During the Tech Founders series, I’ve been fortunate to meet with the leaders of some truly exciting startups. These live events offer the audience and myself an opportunity to ask successful entrepreneurs about their experiences of creating concepts, securing investment and the other aspects of growing a business from the very start. The guests have very varied backgrounds, skillsets and motives, and it’s been fascinating to discover how these have helped (or hindered!) them during their journey and what they’ve needed to do to succeed.
My guest on Tuesday 26th April was George Frodsham, whose company, MediSieve, was the overall champion in the Super Connect for Good 2021 competition. Based in London, MediSieve is a biotech company working on a device that can remove harmful cells, toxins and bacteria from the bloodstream. I absolutely loved my conversation with George who, having started the company seven years ago, understands that patience is key; after all, he’s not only taking on responsibility for his team and the investors, but also the people he wants to help. It really is a case of life and death.
One of the topics George and I discussed in depth was the advice and help he’d been given over years. Starting a business is a daunting challenge for any founder and, given MediSieve was his first startup, the guidance was welcome.
However, he points out, “(there are) Lots of people are willing to give advice – not all of it good, by the way!”, so that means that he’s had to learn whom to listen to and when. This is part of his responsibility as a CEO; for all the tips and anecdotes that other people offer you, the business is still ultimately yours. Sometimes the advice he’ll receive will be conflicting: “You’ll speak to five experts and get five opinions and, at the end of the day, it’s your job to decide”.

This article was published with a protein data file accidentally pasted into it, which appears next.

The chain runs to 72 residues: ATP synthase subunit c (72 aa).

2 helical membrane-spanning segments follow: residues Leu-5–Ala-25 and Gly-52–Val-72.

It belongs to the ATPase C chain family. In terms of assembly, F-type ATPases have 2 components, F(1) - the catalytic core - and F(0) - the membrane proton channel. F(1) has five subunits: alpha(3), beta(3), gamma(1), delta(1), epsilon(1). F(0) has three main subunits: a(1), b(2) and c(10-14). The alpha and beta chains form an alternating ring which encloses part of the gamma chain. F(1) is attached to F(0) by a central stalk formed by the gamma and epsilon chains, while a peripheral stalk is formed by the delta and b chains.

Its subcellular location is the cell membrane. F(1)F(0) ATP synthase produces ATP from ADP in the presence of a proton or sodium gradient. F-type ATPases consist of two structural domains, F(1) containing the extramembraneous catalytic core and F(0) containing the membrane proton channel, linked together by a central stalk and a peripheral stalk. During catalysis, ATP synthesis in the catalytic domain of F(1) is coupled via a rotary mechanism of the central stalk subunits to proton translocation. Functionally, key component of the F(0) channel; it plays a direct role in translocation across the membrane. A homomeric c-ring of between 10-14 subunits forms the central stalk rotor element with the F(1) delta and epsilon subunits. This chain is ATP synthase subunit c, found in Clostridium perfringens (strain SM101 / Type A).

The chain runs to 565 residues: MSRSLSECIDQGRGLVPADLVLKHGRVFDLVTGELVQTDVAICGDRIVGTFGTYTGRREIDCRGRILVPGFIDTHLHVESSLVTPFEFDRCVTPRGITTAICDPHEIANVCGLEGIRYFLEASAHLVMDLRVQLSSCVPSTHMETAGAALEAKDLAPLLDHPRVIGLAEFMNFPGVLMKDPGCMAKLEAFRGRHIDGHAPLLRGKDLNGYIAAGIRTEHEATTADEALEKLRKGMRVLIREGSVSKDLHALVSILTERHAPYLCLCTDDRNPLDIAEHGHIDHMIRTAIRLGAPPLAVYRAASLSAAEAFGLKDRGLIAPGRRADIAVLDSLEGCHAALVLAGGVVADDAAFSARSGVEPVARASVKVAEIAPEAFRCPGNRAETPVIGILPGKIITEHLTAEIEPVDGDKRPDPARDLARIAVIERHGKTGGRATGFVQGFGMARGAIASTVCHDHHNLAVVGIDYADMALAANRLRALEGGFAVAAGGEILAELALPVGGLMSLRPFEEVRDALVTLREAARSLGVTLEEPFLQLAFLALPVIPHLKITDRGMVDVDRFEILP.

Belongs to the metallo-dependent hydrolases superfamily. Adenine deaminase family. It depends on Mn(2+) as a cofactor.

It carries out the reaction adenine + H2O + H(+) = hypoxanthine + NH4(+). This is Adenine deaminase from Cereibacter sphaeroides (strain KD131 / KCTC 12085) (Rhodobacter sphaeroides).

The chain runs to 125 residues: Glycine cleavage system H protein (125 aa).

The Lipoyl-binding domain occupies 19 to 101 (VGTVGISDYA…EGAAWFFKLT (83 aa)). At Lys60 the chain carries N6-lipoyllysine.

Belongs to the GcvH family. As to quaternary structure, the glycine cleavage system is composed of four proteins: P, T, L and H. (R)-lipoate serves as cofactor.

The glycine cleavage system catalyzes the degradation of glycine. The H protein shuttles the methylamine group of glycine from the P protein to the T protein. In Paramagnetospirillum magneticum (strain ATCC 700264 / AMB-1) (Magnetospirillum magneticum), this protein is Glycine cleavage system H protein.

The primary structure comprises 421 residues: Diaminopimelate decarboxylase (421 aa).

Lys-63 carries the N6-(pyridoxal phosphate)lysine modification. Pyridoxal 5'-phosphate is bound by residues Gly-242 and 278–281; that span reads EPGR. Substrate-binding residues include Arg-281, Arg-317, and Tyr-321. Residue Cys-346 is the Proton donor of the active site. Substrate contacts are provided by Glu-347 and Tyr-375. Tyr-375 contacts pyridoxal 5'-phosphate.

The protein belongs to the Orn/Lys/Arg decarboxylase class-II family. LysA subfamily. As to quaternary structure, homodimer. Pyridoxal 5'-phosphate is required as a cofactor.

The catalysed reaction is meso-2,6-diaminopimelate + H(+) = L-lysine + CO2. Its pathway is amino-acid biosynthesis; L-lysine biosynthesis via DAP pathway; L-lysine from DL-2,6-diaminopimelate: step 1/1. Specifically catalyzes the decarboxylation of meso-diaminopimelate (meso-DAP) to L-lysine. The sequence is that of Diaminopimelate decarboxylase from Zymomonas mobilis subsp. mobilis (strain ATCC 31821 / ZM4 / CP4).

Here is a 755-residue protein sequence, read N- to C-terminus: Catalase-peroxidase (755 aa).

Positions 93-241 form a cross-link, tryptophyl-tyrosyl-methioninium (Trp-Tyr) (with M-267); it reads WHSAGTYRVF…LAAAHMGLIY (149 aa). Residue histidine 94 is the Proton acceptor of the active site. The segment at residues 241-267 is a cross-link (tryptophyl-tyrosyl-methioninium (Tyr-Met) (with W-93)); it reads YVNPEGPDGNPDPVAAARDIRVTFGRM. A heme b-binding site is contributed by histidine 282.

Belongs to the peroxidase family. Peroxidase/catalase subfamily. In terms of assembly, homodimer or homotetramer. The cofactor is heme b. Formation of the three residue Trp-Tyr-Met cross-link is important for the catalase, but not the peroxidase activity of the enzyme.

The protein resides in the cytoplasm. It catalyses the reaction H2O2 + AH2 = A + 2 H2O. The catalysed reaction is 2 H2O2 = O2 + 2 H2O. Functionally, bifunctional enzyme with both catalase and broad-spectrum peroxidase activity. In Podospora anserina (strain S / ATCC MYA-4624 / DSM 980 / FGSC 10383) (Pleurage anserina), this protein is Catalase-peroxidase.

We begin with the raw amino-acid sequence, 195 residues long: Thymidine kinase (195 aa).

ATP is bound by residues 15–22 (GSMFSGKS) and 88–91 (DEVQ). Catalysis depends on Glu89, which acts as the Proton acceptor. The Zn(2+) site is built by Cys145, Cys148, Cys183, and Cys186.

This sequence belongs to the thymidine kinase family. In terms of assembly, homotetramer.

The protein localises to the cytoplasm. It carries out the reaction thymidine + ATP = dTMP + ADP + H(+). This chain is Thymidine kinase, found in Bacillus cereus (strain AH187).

It isn’t just external advice that matters, either. When the company is in its infancy, it’s vital that you bring on board the right people. George is quick to praise the team at MediSieve who, according to him, are all far smarter than he is (an important quality in any new recruit if you’re running a startup!). He says he doesn’t have many regrets but recognises that he should have brought in Cristina Blanco-Andujar, CTO, “on Day One!”
Seven years into his MediSieve journey, presumably George has some pearls of wisdom to share. If he could go back in time and speak to a younger George, what would he tell him?
“One of my biggest messages would be: don’t underestimate what you’re getting into, because it’s big. Being aware of it will influence your decisions”. Seven years later and you can tell George has a healthy attitude towards work and life and striking the right balance between the two. We discussed how, while he might have done things differently with the benefit of hindsight, he doesn’t regret any of those moments as, ultimately, they have led him to where he and MediSieve are today.
George also shared how important it is to make space for your non-work life because, as he says, “I need to have something that’s not this company that I can do to keep myself sane”. For him, that involves stepping away from technology altogether by hiking in the mountains, an experience that allows him to relax and reset.
With that in mind, does George have any advice for other founders out there? Don’t be afraid to fail. Although many startups do fail, all this means is that they didn’t reach the point that was originally envisioned. What is doesn’t mean is that the experience was a failure or that the people involved didn’t take valuable lessons that helped them later in their careers (this reminded me of my chat with Ivan Cabellero, whose previous projects put him in good stead when he founded Citibeats). That said, George does admit that he had to risk a lot less, both personally and financially, than many other entrepreneurs.
To hear all of George’s advice, stories and insights, watch the event back in full here.